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The Capital Region of Denmark - a part of Copenhagen University Hospital
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'The schizophrenic basic mood (self-disorder)', by Hans W Gruhle (1929)

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  1. 'The "schizophrenic" in the self-consciousness of schizophrenic patients', by Mari Nagai (1990)

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  2. Encountering hysteria: doctors' and patients' perspectives on hysteria in Denmark, 1875-1918

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  1. Exploring schizophrenia spectrum psychopathology in borderline personality disorder

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  2. Schizophrenia-spectrum psychopathology in obsessive-compulsive disorder: an empirical study

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  3. Differentialdiagnostik ved tvangsfænomener

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  4. Altered self-recognition in schizophrenia - A reply to critics

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During the first half of the twentieth century, German psychiatry came to consider 'Ich-Störungen', best translated as self-disorders, to be important features of schizophrenia. The present text is a translation of a chapter by the German psychiatrist Hans Gruhle, which is extraordinarily clear and emblematic for this research line. Published in 1929, it was part of a book co-written with Josef Berze, The Psychology of Schizophrenia (concerning its subjectivity). Gruhle claims that the essential core of schizophrenia is of an affective nature, a 'mood' manifesting itself as self-disorder, an unstable, incomplete pre-reflective self-awareness. His impact on contemporary psychiatry was probably limited due to his confrontational style, but this text has great significance for the modern revival of phenomenological research in schizophrenia.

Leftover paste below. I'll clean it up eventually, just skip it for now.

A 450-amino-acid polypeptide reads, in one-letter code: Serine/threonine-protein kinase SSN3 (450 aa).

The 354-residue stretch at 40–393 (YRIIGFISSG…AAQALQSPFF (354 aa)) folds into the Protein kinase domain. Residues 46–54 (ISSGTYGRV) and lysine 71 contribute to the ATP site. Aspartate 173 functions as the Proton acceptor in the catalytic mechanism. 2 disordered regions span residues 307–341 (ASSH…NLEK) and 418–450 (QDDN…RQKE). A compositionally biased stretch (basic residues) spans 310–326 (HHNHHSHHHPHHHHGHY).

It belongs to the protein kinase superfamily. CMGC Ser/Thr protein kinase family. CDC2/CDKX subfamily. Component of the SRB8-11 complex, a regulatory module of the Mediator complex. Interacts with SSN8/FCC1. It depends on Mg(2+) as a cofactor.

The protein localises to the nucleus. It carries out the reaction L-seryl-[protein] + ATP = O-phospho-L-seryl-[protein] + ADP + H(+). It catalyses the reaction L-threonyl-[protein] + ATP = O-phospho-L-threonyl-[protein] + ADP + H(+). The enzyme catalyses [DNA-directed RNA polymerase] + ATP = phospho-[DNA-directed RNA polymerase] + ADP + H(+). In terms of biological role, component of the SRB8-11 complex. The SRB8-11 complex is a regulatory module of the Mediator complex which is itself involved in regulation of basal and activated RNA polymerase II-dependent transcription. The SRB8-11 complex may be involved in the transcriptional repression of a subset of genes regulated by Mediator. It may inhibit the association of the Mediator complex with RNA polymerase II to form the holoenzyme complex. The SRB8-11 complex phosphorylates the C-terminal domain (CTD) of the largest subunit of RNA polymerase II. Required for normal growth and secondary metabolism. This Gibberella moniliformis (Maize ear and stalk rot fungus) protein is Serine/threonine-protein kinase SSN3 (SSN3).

Original languageEnglish
JournalHistory of Psychiatry
Volume31
Issue number3
Pages (from-to)364-375
Number of pages12
ISSN0957-154X
DOIs
Publication statusPublished - Sep 2020

    Research areas

  • Germany, History, 20th Century, Humans, Schizophrenia/history, Schizophrenic Psychology, Translations, mood, Ich-Störung, Attunement, basic symptoms, schizophrenia, self-disorder

ID: 60905114